A couple of nights ago I finally saw Jon S. Baird‘s Stan & Ollie (Sony Classics, 12.28). It’s an entirely congenial and bittersweet end-of-the-road saga. Basically about a couple of old world-famous pros dealing with their issues, not the least of which is facing the humiliation of no longer being the top-of-the-heap headliners that Stan Laurel and Oliver Hardy were in the late 1920s and all through the ’30s.
Steve Coogan and John C. Reilly are absolutely brilliant in their respective titular roles. I enjoyed Coogan’s performance a tiny bit more than Reilly’s — he seems a bit more possessed — and I rather preferred the character of the focused and screwed-down Stan more than Oliver, who was more of a live-and-let-live, “enjoy the food and the golf game while you can” sort of guy. The difference between them is distilled in the below scene.
Oliver Hardy: We’re friends because Hal Roach put us together. And the only reason we stayed together was because the audience wanted it. I have real friends. And yes, we play golf. And we go to ball games. And we have sauerkraut on our bratwurst.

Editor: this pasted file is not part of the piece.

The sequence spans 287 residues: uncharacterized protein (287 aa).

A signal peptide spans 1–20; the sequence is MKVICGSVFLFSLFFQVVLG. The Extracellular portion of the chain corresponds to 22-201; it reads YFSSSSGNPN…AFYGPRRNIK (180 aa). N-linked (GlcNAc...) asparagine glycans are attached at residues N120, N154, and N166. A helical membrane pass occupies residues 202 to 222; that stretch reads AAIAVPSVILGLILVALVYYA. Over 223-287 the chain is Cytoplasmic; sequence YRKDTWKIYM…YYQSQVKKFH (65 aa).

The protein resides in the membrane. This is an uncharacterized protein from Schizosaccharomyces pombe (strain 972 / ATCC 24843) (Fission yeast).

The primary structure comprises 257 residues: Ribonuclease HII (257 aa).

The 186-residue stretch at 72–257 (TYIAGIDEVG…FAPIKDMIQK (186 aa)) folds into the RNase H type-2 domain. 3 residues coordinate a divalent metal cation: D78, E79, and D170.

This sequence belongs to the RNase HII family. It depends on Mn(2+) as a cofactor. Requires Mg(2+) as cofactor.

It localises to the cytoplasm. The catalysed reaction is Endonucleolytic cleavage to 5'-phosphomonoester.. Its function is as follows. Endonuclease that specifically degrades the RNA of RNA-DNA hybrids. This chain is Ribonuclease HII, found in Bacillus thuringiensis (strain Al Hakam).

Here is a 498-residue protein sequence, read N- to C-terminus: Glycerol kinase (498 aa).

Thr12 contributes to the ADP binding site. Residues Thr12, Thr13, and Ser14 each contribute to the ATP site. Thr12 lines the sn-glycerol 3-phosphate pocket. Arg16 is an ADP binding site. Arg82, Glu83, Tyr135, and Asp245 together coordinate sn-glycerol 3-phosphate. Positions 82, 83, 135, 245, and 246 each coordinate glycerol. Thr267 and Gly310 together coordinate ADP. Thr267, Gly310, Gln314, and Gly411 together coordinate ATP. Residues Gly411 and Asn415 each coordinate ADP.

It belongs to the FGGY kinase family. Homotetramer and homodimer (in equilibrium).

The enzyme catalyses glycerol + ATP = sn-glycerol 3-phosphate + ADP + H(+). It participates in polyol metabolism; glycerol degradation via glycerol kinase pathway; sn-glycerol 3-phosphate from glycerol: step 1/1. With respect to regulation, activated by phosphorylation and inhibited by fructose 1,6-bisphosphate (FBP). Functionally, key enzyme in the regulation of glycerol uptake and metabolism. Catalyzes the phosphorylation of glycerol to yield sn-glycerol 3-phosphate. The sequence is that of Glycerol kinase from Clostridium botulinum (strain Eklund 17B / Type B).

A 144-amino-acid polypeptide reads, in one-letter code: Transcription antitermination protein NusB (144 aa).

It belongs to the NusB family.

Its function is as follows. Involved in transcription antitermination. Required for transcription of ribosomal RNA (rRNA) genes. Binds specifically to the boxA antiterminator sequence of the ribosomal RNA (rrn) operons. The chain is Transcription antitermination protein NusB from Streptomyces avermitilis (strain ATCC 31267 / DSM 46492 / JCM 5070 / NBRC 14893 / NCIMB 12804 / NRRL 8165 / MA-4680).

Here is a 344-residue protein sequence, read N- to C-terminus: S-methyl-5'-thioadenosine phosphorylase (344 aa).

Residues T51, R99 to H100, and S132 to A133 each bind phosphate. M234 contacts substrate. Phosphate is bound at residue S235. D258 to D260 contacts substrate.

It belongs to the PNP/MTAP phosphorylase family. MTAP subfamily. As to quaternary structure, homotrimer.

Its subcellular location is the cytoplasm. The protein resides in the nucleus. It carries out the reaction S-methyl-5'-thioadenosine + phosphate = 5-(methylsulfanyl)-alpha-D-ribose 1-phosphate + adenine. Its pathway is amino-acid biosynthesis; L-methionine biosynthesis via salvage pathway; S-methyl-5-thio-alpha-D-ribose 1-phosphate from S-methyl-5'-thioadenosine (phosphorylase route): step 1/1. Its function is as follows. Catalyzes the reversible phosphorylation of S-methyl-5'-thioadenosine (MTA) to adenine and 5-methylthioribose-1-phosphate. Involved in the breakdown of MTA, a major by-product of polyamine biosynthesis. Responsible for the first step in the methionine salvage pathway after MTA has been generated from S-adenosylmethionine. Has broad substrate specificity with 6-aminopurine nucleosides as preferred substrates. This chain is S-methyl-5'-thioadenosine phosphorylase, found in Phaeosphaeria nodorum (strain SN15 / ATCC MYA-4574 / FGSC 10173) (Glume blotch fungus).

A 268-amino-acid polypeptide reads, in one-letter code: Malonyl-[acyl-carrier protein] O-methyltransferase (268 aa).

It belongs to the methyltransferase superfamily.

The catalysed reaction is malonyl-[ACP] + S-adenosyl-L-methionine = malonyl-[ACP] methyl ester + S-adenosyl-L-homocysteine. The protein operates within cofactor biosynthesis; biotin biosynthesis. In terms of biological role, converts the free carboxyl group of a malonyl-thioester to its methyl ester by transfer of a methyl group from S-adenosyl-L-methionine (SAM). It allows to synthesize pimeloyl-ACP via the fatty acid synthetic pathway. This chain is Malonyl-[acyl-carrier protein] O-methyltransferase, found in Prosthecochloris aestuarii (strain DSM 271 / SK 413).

Stan Laurel: People will remember our movies long after you’ve finished your hot dogs. You know something? You’re just just a lazy-ass who got lucky ’cause you met me.
Hardy: Lucky? To spend my life with a hollow man who hides behind his typewriter? You’re not real, Stan. You’re hollow. You’re empty.
Laurel: I loved us.
Hardy: You loved Laurel and Hardy. But you never loved me.
Laurel: So what?
What’s so hollow about working on material and being focused on career moves? Anyone who’s really into writing and mining inspiration knows that “hiding behind a typewriter” never enters into it. In any two-man partnership there’s only room for one laid-back golf player. Hardy believes that his “real” friends are the ones he laughs and chuckles with between putting greens and banquet meals. He’s wrong.